Page images

implore the free remission of them-as much occasion to say, God be merciful to us sinners, as if we were not justified at all, The blood of atonement only gives us access to the mercy-seat. Let then all our feelings and all our thoughts, as well as our addresses to a holy God, be agreeable to this humiliating doctrine of our being justified freely by his grace, through the redemption that is in Jesus Christ. God thus estab lished his covenant with us, that we may remember, and be confounded, and never open our mouths any more for our shame, when, in this way, he is pacified towards us for all that we have done.

Fifthly. From what hath been said, we learn, nevertheless, that believers have as firm ground for hope and confidence in God, as if their justification were a matter of absolute debt. The new covenant is as everlasting, as well ordered in all things, and as sure, as if it were not at all a covenant of grace. The gospel plan of acceptance unto eternal life, is calculated, not in the least to mar our comfort, only to mortify our pride.

[ocr errors]

We have seen that there is no want of absolute promises to insure grace and glory, to all true believers in Jesus Christ. "All the promises in him are yea, and in him amen, unto the glory of God." And we know, says the same apostle, "that all things work together for good, to them that love God, to them who are the called according to his purpose. Who shall separate us from the love of Christ? Shall tribulation, or distress, or persecution, or famine, or nakedness, or peril, or sword? Nay, in all these things we are more than conquerors, through him that loved us. For I am persuaded, that neither death, nor life, nor angels, nor principalities, nor powers, nor things present, nor


things to come, nor height, nor depth, nor any other creature, shall be able to separate us from the love of God which is in Christ Jesus our Lord. We have acgrace wherein cess, through Christ, by faith, into this we stand, and rejoice in hope of the glory of God." Believers are as absolutely established in the divine favour and love, as if they were justified by the deeds of the law. Final remission of sins and eternal salvation, are as fully secured to them, as if their ill-desert were wholly done away, or as if they had even a merit of condignity and the Almighty were actually their infinite debtor. Hence another apostle is very bold, and saith, "If we confess our sins, he is faithful and just to forgive us our sins, and to cleanse us from all unrighteousness." Not that, on account of our confessions, or on any other account, we justly deserve to be forgiven Deserved forgiveness is no forgiveness at all. The meaning can only be, that God will infallibly be just and true to his word. A faithful and just man will fulfil his promises, however gratuitous the things promised: how much more He who "is not a man that he should lie, nor the son of man that he should repent?" But, if his bare word were not enough, as the apostle observes, he hath added his oath, that by two immutable things, in which it was impossible for God to lie, we might have a strong consolation, who have fled for reWe may, fuge to lay hold upon the hope set before us. if we believe in God, and believe also in Christ, come boldly (though as humble beggars) unto the throne of grace, that we may obtain mercy, and find grace to help in time of need.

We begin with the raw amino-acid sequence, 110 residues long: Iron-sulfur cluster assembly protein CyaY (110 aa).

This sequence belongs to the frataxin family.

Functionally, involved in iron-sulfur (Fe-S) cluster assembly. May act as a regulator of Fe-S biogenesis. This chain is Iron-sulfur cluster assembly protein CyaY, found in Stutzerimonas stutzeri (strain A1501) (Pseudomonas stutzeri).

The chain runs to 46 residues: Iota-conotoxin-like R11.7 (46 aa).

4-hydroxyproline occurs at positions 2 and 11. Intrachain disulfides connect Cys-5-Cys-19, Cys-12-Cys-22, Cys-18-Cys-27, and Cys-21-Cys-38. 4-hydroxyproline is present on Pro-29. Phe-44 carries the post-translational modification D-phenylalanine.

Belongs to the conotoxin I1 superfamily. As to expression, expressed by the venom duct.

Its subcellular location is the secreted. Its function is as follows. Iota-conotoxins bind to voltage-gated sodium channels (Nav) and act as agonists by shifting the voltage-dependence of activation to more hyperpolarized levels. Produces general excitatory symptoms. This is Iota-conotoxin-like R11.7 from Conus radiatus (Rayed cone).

Sixthly, and lastly. Hence we should learn to love mercy, as well as to walk humbly with our God.

Had we the righteousness of Christ, as a perfect cloke for all our sins, so as to have no occasion for any

forgiveness, it might more reasonably be expected that we should be unforgiving. Did we need no mercy, it would not be so very strange should we show none. But, my brethren, how far otherwise is the case with every one of us? Do we hope we are justified in the sight of a holy God? Be it so, it is freely by his grace, even through the redemption that is in Jesus. If I justify myself, says holy Job, mine own mouth shall condemn me: if I say I am perfect, it shall also prove me perverse. And indeed, as the same pious man demands, How should man be just with God? By imputation it hath been supposed he might; but we have now seen that even through the atonement and righteousness of Christ, we can have no plea of not guilty : And personally we cannot surely stand in judgment, should he contend with us, nor answer him one of a thousand.

Shall we then be strict to mark, and severe to revenge the trivial injuries or affronts we may receive from our fellow creatures. Read, Christians, the striking parable of the ten thousand talents and the hundred pence; read, and tremble at the awful application of that parable. Remember that most reasonable exhortation of the apostle, which speaketh unto you as unto justified sinners; Eph. iv. 23. "And be ye kind one to another, tender hearted, forgiving one another, even as God, for Christ's sake, hath forgiven you.”

[ocr errors]

The Law in all respects satisfied by our Sav

iour, in regard to those only who belong to him; or, None but Believers saved, thro' the all-sufficient Satisfaction of Christ.




None but Believers saved, through the allsufficient Satisfaction of Christ.

ROMANS x. 4.

For Christ is the end of the law for righteousness, to every one that believeth.

THE capital argument of many who maintain that

every one who believeth not shall be saved, we have particularly considered. That salvation is not à matter of just debt, on account of the redemption of Christ, hath been shown, it is presumed, beyond dispute.This then being supposed a settled point, that God is at liberty to have mercy on whom he will have mercy ; it remains that we must have recourse to the revelation of his sovereign will in his holy word, as the only way to determine, whether all, or only a part of mankind, shall be saved.

« PreviousContinue »